We can still enjoy fun and laugh at things as we always have
Last year’s Super Bowl reminded us of what it feels like to be normal again—giving us back three to four solid hours to relate to each other, eat snacks and drink beer. It’s no surprise brands scored well ran with ads rooted in relatable human insights. They found moments people could instantly recognize, featured product lightly and still moved the needle.
Among the ads that scored well was one for McDonald’s where people sang as they waited in the drive-through. Huggies focused on the cute messes and foibles of babies—and who doesn’t love a baby in a Super Bowl ad? Both scored high for short-term sales impact in Kantar’s analysis, including the likelihood to purchase.
This is the attribute from 2021 that will likely have the most utility in 2022. After all, did we think we would be dealing with crowd limitations and masks, again? Last year, Bud Light Seltzer pushed into a new category with creative called “Last Year’s Lemons”—and ranked in the top 15% for impact. Old Spice is known for making us laugh and delivered with an ad focused on how stuck people feel and how they are ready for change—which scored in the top 20% in impact.
Move forward with pragmatic solutions
The emotional benefits promised by advertisers are fantastic, but there is nothing like being able to solve people’s real-life problems. Brands won by getting out of the way and letting simple benefits shine. For example, Microbahn met the needs of the zeitgeist by promising to kill bacteria on surfaces—and it did it all in 15 seconds. Hellman’s acknowledged that we had all become better cooks by making do with what’s in our fridges, as Amy Schumer created cooking miracles with mayonnaise.
It’s not about “we will prevail;” it’s about me
This theme was interesting considering “we” spent a lot of time hearing from ads that “we were all in this together.” Overall, Kantar found that there was fatigue around messaging about collective sacrifice. Ads that scored big for brand impact focused on the individual. Among those ranking high in this category were ads for Sam Adams and Under Armour. Michael Phelps shared his self-doubt—and underwear preference—while Sam Adams mocked the “big brand’s” big horses and stood out because of it.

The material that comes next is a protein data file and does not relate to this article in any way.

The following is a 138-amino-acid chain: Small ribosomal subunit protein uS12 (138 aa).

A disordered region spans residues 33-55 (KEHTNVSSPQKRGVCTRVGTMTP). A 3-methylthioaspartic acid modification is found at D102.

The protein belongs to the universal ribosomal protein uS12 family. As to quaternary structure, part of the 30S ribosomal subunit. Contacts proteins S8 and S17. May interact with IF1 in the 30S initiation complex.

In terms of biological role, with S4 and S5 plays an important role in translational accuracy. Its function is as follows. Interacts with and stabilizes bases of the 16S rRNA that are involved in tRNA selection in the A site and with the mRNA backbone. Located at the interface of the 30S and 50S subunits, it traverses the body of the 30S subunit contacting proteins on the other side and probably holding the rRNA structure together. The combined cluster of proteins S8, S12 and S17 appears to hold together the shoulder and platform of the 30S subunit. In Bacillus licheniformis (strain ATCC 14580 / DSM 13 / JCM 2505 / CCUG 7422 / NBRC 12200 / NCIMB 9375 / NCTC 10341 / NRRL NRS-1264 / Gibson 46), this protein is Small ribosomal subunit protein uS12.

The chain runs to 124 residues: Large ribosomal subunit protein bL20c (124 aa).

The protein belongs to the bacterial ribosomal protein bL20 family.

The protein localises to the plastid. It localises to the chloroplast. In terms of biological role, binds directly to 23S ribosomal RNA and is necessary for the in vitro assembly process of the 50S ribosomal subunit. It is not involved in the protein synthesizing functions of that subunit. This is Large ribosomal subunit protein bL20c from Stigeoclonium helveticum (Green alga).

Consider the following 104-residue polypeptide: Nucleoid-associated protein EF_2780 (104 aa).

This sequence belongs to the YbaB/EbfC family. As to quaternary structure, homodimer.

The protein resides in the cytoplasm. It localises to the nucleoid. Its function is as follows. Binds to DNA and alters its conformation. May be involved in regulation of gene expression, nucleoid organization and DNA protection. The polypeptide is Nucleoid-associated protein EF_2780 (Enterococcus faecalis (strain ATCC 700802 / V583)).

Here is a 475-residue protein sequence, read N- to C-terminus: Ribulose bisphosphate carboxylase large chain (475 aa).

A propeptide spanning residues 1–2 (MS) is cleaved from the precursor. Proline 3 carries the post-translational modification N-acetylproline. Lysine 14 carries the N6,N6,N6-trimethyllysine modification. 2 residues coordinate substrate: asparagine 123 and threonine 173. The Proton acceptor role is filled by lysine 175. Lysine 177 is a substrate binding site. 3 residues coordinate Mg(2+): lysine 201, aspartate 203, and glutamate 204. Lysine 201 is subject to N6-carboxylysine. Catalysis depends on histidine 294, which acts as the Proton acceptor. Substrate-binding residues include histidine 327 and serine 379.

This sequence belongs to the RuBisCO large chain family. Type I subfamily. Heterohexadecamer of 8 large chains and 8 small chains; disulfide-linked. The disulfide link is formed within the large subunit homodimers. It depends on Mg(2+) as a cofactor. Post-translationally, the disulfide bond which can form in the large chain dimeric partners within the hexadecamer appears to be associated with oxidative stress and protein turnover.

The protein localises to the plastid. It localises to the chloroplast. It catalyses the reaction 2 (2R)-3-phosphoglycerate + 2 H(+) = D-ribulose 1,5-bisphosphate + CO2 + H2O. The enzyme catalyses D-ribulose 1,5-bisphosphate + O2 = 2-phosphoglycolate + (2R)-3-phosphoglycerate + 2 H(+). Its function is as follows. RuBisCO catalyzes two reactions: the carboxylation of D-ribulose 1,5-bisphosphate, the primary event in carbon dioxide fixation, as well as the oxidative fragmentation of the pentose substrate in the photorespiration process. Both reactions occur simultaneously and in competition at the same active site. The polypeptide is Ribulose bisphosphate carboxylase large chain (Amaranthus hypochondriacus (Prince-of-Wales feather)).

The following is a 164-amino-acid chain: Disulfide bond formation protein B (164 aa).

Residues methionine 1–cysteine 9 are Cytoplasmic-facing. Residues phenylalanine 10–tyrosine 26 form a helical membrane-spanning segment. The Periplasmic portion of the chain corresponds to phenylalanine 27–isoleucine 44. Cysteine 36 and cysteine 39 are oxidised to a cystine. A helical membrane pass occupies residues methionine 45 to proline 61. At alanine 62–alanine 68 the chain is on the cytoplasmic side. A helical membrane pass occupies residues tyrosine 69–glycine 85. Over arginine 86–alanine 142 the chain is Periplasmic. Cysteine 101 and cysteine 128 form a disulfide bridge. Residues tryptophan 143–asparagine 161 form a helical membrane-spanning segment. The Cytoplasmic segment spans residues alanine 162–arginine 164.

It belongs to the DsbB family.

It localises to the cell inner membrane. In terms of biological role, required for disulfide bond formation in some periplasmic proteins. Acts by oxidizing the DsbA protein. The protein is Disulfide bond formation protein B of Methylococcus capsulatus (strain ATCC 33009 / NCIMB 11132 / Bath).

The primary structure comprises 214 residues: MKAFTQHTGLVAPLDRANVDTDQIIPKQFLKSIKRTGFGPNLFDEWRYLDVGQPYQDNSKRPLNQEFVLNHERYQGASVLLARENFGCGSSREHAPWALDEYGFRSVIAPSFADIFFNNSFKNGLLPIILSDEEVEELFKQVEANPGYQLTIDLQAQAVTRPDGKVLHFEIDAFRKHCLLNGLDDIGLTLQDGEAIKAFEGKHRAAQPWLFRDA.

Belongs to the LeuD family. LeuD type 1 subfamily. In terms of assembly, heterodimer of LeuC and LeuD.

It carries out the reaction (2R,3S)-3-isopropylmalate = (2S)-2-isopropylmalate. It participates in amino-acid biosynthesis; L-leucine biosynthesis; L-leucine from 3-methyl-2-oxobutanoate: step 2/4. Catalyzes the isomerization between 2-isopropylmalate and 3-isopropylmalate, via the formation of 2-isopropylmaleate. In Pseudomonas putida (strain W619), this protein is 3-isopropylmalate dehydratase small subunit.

As brands prepare Super Bowl ads in such uncertain times, it’s important they lock in a solid plan for creative testing. Just as with our own lives during COVID, flexibility is the key throughout the creative process. It’s important to test changes to creative, test what competitors have been doing—and be able to do it all on the fly.
As the weather gets cooler and the football season heats up, advertisers will be asking fundamental questions about whether COVID should be a part of their creative messaging in the Super Bowl. Much has changed since Super Bowl LIV, but some of the lessons learned as to which creative had the greatest impact last year, provide a good guardrail for what the right approach is as development gets underway for the game in 2022.
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